Met facial recognition to face legal challenge


London police could face a court battle over their decision to use live facial recognition on the general public.

The force announced on Friday that it will start using cameras to scan passersby on London streets.

But now Green peer Baroness Jenny Jones and civil liberties group Big Brother Watch plan to mount a legal challenge against the Home Office and the Metropolitan Police.

Live facial recognition will scour video footage for matches with mugshots of criminals wanted for serious crimes like child sexual exploitation or knife and gun violence.

The technology codes facial features as a series of measurements, calculating tiny details like the depth of eye sockets and the width between nostrils. This should allow it to identify the same person in live CCTV footage.

But a highly critical report by Essex University, commissioned by the Met last year, said trials in London were only 19 per cent accurate, and the technology could flout human rights.

Now Baroness Jones – a former Deputy Mayor of London under Ken Livingstone – and Big Brother Watch have instructed their lawyers to restart an existing legal challenge.

The Green peer – whose photo was held on a ‘domestic extremism’ register while she sat on a board overseeing the Met and ran for Mayor of London – said she feared that public safeguards were “failing to keep up with the modern world”.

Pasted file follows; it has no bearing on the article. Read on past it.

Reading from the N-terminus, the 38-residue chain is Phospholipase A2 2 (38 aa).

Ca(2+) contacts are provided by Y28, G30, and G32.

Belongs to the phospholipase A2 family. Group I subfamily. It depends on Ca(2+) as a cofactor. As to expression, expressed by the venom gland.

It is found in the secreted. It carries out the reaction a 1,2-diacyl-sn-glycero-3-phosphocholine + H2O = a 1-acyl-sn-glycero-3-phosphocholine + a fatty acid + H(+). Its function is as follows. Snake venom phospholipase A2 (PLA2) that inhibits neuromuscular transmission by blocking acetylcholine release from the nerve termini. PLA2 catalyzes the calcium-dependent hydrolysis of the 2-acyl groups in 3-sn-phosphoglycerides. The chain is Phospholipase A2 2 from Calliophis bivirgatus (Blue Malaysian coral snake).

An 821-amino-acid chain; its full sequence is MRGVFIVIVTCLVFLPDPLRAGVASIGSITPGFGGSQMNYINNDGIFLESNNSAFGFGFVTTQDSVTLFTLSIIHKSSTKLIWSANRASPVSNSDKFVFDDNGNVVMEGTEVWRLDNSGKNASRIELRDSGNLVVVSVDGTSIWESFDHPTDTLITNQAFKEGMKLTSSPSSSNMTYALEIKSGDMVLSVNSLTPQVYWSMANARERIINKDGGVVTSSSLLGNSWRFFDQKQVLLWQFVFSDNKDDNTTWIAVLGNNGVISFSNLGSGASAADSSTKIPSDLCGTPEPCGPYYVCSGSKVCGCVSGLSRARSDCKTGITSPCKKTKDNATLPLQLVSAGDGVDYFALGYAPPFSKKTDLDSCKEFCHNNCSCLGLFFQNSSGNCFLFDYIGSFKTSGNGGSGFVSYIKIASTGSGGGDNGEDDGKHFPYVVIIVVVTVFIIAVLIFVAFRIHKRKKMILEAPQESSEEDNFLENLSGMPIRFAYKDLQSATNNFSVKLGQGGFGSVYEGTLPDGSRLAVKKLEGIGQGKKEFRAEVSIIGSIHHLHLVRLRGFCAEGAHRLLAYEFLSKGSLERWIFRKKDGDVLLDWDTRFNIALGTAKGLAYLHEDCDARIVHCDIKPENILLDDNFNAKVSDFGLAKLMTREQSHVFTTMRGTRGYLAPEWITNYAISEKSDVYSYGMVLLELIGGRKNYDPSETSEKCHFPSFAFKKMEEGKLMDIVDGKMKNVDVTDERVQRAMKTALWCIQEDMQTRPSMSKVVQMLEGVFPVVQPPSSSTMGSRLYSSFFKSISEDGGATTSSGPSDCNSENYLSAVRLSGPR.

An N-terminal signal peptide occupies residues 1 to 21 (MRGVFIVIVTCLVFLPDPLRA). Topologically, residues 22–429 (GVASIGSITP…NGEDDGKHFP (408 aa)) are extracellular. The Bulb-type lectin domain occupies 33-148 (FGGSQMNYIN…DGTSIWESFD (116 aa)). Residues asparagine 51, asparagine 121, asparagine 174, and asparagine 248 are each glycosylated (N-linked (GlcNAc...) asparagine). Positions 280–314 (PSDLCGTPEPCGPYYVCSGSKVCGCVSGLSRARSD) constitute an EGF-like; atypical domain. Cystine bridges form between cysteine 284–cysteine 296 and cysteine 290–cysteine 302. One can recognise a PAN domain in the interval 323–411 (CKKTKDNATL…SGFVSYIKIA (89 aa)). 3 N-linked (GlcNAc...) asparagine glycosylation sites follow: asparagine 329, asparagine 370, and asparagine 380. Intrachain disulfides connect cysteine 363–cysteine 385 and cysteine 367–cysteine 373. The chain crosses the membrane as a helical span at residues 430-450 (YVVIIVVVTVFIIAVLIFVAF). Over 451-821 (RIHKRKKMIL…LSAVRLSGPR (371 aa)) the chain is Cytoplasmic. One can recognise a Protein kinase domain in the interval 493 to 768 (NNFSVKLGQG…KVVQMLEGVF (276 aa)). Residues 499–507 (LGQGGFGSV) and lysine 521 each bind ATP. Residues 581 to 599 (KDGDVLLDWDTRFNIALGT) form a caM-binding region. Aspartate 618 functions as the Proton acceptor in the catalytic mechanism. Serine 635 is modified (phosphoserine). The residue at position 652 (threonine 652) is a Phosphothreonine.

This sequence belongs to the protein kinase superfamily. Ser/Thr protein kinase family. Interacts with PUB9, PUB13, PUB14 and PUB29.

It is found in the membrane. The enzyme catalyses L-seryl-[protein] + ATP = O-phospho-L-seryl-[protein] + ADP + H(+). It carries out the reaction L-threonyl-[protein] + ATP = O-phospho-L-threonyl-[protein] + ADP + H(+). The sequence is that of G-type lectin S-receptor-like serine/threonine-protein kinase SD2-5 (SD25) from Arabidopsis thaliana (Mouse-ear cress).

She said: ”With the roll out of facial recognition across London we have major expansion in the use of biometric data by the police, but without a public debate about what regulations and safeguards are needed.

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“There will be inevitable mistakes and errors with using this technology and innocent people will suffer the consequences.” 

She added: “It is essential that the government call for a moratorium on the use of this technology by both the private and state sectors, so we can put a modern system of regulations into place.”

Big Brother Watch and the Baroness first raised concerns during trials of facial recongition technology in 2018, but paused their legal action when the Essex report criticised the technology.

A spokesperson for Big Brother Watch said they assumed the Met “wouldn’t dream” of going ahead with facial recognition after the “extremely damning” report.

The spokesperson said Big Brother watch was now “urgently considering options” and would mount a “robust challenge” to the Met’s decision.

Met Assistant Commissioner Nick Ephgrave, said the new technology would be “vital” to tackle violence in the capital.

He said: “We all want to live and work in a city which is safe: the public rightly expect us to use widely available technology to stop criminals.

“Equally I have to be sure that we have the right safeguards and transparency in place to ensure that we protect people’s privacy and human rights.

“I believe our careful and considered deployment of live facial recognition strikes that balance.”

The use of facial recognition by Welsh Police was challenged in the High Court last year – the court ruled in favour of the police, but an appeal will be heard in June.

The Home Office was approached for comment.

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